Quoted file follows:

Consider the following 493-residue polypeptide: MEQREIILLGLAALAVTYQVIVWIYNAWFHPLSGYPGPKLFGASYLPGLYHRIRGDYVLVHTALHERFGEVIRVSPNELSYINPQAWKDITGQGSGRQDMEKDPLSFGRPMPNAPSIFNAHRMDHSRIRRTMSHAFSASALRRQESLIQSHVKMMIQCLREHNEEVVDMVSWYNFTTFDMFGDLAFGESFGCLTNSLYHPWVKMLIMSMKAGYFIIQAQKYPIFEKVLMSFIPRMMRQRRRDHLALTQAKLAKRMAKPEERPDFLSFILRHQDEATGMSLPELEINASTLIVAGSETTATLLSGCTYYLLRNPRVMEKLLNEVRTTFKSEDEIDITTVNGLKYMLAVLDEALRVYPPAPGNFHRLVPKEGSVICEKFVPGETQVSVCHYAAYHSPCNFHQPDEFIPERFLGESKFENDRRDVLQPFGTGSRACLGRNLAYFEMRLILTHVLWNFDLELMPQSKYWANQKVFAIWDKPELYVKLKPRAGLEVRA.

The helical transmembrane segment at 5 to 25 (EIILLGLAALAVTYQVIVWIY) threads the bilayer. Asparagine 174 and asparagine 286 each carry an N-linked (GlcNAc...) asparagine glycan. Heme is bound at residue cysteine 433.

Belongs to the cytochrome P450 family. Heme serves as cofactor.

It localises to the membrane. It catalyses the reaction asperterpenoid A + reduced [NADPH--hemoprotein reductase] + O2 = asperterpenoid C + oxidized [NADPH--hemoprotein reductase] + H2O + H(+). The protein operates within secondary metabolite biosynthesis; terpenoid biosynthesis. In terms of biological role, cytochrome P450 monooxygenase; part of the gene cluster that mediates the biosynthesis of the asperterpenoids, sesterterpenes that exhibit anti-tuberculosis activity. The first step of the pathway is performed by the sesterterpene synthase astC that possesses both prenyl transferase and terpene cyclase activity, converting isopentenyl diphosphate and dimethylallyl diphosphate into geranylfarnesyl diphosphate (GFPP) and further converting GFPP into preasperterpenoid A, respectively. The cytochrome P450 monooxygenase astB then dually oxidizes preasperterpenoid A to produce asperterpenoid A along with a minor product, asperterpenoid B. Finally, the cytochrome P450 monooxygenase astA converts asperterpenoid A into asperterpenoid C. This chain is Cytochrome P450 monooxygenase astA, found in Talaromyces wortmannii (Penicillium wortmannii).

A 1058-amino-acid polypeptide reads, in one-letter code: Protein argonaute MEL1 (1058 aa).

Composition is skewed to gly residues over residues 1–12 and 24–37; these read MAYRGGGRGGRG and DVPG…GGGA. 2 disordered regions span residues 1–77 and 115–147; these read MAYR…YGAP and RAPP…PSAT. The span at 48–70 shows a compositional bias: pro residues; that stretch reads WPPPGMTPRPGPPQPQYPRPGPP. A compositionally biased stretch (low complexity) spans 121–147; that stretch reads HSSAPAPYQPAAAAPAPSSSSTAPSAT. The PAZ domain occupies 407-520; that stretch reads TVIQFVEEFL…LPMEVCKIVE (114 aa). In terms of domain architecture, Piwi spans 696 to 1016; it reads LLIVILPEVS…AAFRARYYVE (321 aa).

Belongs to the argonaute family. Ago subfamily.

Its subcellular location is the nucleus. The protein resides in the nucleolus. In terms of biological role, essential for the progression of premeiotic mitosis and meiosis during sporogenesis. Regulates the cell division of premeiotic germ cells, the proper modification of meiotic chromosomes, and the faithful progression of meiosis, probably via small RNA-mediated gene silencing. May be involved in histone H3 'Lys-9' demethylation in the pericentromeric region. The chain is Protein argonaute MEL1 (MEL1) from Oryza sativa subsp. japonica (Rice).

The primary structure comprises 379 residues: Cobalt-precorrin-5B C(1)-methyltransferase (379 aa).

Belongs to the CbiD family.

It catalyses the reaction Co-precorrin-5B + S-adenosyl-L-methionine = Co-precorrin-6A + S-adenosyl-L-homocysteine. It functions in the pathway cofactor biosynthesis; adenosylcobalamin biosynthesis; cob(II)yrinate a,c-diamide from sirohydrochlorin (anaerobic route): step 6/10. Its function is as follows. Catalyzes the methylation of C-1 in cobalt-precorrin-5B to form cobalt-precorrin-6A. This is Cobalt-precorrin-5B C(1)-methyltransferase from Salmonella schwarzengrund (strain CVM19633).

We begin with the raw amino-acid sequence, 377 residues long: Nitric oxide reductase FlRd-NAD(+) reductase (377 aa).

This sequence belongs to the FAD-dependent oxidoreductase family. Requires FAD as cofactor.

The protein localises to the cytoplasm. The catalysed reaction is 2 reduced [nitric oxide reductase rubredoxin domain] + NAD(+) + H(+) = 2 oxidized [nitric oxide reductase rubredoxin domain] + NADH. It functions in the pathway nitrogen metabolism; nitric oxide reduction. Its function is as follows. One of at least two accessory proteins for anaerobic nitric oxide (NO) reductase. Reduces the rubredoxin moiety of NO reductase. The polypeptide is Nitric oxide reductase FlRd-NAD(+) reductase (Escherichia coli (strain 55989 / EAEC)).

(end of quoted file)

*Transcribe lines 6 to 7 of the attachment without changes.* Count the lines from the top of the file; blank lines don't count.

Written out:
Composition is skewed to gly residues over residues 1–12 and 24–37; these read MAYRGGGRGGRG and DVPG…GGGA. 2 disordered regions span residues 1–77 and 115–147; these read MAYR…YGAP and RAPP…PSAT. The span at 48–70 shows a compositional bias: pro residues; that stretch reads WPPPGMTPRPGPPQPQYPRPGPP. A compositionally biased stretch (low complexity) spans 121–147; that stretch reads HSSAPAPYQPAAAAPAPSSSSTAPSAT. The PAZ domain occupies 407-520; that stretch reads TVIQFVEEFL…LPMEVCKIVE (114 aa). In terms of domain architecture, Piwi spans 696 to 1016; it reads LLIVILPEVS…AAFRARYYVE (321 aa).

Belongs to the argonaute family. Ago subfamily.